DESPITE a government crackdown, Sudan’s cost-of-living protests are unlikely to end soon.
Hundreds of people came out on the streets of Khartoum and Omdurman last Tuesday and Wednesday in growing unrest after bread prices more than doubled earlier this month following a jump in the cost of flour.
Riot police fired teargas and made a number of arrests, including the detention of opposition politicians. One eyewitness in Khartoum told IRIN he believes “the government is in trouble” as there is real anger on the streets towards an administration viewed as abusive and corrupt. “People are sick of the violence of the authorities; [the protesters] have been non-violent, but I see them taking a different step and starting to defend themselves,” he said.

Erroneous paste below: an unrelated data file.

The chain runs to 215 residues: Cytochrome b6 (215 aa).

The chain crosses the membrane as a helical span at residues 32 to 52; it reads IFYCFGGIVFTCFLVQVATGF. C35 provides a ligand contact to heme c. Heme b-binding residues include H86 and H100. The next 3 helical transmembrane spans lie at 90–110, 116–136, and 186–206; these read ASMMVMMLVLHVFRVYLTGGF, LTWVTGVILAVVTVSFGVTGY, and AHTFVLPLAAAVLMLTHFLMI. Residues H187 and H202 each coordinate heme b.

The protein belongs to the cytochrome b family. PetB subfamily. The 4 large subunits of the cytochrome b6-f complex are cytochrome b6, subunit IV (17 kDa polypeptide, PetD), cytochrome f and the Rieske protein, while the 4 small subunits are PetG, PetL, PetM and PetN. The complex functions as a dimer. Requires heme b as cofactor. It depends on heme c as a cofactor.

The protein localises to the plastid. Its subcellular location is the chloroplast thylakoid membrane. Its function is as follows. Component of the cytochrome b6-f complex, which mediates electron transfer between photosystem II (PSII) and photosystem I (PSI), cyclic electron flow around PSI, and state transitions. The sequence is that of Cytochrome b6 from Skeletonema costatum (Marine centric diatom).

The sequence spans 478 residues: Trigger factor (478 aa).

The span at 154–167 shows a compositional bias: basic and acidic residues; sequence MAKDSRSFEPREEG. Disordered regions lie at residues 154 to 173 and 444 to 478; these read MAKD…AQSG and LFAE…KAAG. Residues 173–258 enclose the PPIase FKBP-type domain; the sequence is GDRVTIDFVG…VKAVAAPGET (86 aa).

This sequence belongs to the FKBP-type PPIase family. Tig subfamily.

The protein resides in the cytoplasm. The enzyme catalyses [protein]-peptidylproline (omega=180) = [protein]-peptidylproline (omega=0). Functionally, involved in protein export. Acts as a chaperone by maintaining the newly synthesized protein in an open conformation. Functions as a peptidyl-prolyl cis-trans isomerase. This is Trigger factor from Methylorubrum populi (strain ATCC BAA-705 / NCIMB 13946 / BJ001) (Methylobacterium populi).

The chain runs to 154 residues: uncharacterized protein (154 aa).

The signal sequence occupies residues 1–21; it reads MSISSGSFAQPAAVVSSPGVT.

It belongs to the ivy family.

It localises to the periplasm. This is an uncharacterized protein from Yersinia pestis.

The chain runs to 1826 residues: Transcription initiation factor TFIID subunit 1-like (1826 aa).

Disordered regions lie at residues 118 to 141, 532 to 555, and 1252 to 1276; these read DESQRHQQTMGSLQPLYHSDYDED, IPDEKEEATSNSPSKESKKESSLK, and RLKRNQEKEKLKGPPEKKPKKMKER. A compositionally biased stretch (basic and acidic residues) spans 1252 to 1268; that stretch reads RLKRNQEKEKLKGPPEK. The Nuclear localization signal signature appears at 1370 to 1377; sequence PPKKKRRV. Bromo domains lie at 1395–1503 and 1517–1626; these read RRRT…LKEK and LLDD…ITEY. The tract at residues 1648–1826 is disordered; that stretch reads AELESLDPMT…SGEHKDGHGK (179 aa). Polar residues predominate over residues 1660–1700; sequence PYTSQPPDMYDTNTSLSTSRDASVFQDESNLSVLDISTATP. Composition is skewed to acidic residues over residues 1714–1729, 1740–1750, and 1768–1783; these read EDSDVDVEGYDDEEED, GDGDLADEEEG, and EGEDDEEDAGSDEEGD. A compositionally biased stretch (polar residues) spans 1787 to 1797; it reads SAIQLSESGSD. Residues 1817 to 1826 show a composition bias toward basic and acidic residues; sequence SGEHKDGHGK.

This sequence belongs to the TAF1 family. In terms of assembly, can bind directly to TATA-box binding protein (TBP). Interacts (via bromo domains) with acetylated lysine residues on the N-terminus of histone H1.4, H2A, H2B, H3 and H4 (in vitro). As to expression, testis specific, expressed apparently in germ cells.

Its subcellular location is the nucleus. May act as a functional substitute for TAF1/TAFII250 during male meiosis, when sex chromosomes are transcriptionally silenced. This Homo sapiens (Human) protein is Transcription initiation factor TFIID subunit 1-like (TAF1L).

The government of Omar al-Bashir has done away with subsidies on bread and fuel and devalued the currency to close a yawning budget gap. But Sudan’s economy could be in worse shape than the authorities are admitting, with a real inflation rate potentially as high as 50%. In 2013 the security forces killed dozens of people in similar cost-of-living protests.